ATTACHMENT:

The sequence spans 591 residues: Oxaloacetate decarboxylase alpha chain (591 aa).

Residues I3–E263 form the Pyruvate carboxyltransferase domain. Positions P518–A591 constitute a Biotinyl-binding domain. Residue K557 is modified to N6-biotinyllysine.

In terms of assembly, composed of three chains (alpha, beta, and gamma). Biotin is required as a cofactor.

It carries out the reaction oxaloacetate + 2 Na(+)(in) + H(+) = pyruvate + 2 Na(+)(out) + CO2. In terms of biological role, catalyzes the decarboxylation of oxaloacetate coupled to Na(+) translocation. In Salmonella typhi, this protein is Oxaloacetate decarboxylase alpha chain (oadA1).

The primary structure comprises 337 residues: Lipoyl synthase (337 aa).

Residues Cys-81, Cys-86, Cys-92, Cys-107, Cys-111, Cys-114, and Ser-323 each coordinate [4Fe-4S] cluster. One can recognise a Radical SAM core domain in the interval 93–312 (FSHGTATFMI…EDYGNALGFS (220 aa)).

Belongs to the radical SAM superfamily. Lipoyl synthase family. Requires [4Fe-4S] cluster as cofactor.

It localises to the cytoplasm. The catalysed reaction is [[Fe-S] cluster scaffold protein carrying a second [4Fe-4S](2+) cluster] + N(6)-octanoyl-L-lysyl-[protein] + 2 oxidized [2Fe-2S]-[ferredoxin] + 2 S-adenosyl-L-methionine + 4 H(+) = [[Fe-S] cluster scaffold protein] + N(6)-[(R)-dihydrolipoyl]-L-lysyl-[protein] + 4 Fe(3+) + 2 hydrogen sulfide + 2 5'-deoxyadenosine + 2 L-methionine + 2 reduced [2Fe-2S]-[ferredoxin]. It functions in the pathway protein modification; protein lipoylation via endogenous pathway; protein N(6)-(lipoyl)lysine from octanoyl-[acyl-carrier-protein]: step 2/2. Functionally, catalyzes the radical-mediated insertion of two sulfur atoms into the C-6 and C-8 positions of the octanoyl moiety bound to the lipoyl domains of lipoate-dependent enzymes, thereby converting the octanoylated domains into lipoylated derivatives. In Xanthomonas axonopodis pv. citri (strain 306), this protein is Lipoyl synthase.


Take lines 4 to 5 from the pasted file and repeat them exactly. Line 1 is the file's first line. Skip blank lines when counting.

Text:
It carries out the reaction oxaloacetate + 2 Na(+)(in) + H(+) = pyruvate + 2 Na(+)(out) + CO2. In terms of biological role, catalyzes the decarboxylation of oxaloacetate coupled to Na(+) translocation. In Salmonella typhi, this protein is Oxaloacetate decarboxylase alpha chain (oadA1).

The primary structure comprises 337 residues: Lipoyl synthase (337 aa).